Forestry has also had a large effect on the carbon levels for Palmy city. Citywide emissions rose by approximately 80,000 tonnes between 2020 and 2021 year with the recent cutting down of mature pine trees in surrounding areas accounting for 68,000 of this increase. 

Growth in our population will mean increases in demand for goods and services. New technologies, incentives, regulatory changes and cleaner options will all play their part in using our resources more efficiently to help Palmy grow sustainably.

Last year’s inventory of Palmy’s carbon emissions is below.

Pie chart showing a breakdown of Palmerston North's 2021 carbon emissions. Transport and energy are responsible for almost three quarters of all emissions.

How we’re reducing our Council emissions

To help Palmy reach its carbon reduction targets we need to do our part by reducing greenhouse gas emissions from Council's own activities.

Since we first began monitoring in 2016 Council has reduced our annual emissions by 6,004 tonnes carbon dioxide equivalent (tCO2e), or 22.7%. It’s a good start. But if we’re to meet our target of 30% emission reduction across the city by 2031, we’ll need to drive our own efforts forward at pace and encourage behaviour change within our community as well. 

To continue cutting our Council emissions our elected members have created a low carbon fund, which invests $1 million a year in lowering carbon outputs from our operations. So far, we’ve used this toward more efficient streetlights, boilers, systems at the Lido and electric pool cars for our officers. 

The chart below shows Council's carbon emissions from 2016 to 2021.

Table shows a steady reduction in council carbon emissions from 2016 to 2021.  

In the lead-up to the 2023-24 10-Year Plan, our climate change team will be looking into what other low carbon technologies and processes we can adopt in our mission to lower our carbon use as much as possible.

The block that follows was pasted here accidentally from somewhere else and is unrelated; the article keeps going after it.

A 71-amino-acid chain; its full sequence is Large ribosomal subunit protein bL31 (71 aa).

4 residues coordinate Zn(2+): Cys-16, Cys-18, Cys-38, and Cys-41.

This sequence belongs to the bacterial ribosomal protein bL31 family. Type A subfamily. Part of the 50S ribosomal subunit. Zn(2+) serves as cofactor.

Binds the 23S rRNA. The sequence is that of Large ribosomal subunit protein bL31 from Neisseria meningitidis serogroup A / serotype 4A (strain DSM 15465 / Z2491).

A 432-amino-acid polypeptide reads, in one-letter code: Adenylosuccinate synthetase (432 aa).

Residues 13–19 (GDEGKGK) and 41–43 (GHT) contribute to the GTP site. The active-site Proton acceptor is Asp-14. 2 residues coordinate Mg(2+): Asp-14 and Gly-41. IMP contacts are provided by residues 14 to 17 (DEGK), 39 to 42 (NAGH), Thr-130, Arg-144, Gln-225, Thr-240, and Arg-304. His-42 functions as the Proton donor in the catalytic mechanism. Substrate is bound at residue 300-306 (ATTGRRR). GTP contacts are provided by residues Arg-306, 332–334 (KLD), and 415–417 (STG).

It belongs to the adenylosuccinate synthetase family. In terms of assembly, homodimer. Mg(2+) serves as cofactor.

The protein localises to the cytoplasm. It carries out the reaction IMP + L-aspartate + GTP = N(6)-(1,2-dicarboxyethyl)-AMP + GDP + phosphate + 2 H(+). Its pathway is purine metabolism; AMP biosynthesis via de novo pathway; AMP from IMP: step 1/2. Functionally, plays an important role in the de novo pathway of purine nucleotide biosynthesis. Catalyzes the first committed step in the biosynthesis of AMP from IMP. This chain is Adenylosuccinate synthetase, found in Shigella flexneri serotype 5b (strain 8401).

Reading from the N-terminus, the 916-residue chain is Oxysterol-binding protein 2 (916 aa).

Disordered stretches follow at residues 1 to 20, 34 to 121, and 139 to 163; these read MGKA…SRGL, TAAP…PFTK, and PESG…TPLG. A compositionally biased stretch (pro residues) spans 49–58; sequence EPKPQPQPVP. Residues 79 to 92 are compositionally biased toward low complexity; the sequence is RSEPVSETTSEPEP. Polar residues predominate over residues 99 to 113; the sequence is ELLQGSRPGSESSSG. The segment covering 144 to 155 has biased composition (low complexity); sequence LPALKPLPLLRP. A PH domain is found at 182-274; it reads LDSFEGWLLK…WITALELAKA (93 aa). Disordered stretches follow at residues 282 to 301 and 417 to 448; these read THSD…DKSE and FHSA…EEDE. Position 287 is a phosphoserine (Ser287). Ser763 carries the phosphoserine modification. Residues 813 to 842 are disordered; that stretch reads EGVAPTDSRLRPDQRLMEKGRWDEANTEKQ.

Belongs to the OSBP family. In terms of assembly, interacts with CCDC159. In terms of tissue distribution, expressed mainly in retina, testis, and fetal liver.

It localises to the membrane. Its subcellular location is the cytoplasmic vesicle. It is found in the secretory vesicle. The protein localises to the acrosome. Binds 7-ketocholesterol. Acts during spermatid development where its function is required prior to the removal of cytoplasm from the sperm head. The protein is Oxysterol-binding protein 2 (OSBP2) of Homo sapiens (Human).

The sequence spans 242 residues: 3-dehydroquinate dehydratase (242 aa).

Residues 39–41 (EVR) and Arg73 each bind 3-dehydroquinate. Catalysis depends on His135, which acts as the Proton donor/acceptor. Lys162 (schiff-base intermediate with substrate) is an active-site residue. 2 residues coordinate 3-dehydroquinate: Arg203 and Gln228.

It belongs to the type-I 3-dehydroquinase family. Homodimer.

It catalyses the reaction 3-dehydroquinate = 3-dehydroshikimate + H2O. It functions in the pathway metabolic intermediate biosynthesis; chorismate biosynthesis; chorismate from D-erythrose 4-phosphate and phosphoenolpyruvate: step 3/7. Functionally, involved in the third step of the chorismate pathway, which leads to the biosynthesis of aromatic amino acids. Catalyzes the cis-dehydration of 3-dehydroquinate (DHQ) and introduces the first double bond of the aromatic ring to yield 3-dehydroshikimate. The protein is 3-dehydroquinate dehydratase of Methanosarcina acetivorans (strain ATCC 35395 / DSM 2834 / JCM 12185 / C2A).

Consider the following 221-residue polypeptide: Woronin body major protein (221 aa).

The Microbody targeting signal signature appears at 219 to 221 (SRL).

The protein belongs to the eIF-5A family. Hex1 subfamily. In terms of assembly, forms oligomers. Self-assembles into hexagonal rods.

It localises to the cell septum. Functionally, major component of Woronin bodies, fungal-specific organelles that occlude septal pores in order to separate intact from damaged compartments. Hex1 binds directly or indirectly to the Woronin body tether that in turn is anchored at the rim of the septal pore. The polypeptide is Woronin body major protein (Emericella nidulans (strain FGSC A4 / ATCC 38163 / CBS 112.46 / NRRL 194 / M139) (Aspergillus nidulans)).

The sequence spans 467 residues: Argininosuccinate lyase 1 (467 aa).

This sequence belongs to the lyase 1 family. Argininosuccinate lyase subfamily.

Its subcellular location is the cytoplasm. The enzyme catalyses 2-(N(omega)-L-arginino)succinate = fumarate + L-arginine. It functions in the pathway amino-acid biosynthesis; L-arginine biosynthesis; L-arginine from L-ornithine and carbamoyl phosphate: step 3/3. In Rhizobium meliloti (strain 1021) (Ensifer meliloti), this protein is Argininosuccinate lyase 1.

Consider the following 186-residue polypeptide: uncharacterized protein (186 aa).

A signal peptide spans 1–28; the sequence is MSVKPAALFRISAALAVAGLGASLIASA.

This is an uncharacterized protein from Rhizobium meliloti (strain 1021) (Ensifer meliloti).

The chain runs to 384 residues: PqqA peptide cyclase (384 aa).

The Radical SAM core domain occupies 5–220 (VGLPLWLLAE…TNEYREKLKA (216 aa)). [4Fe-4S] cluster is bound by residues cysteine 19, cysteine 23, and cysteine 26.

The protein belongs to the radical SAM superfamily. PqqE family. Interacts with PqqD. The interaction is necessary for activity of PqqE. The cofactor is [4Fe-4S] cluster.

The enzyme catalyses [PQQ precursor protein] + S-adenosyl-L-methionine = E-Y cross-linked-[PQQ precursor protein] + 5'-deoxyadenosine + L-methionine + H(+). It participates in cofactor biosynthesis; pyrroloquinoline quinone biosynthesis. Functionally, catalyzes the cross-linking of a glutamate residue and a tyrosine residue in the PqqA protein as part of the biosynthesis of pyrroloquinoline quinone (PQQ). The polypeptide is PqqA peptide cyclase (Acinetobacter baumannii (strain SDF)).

To see how we’re tracking across different areas of our operations check out our eco city dashboards.

There are heaps more examples of ways we’re working to reduce our carbon footprint and look after our environment in our environmental sustainability review.


Resources to help you reduce your carbon footprint

Understanding where your emissions are coming from is important to figuring out what changes you could make to reduce them. Fortunately, there are some great tools available to help!


Auckland Council has developed an easy-to-use household carbon calculator to help you figure out your weekly footprint. Get started at FutureFit.nz

Then check out the rubbish and recycling section of our website. We've got heaps of tips to reduce your waste

Food waste breaking down in our landfills is a significant contributor to damaging methane emissions. Find tips and recipes to help you reduce your food waste on the Love Food, Hate Waste website.

The government's hub for climate action and ideas provides tips, tools and everyday examples of how other Kiwis are taking action on climate change. Check it out at GenLess.


Is your business looking for tools and strategies to reduce your carbon footprint, save money and be more energy-efficient?

Check out these two websites:

Toitū Envirocare



We support a number of fantastic organisations around Palmy with volunteers who are working hard to look after our natural environment and build resilience against climate change. One of the most practical and effective ways to make a difference yourself is to get involved!

Community action

Community planting

Environment Network Manawatū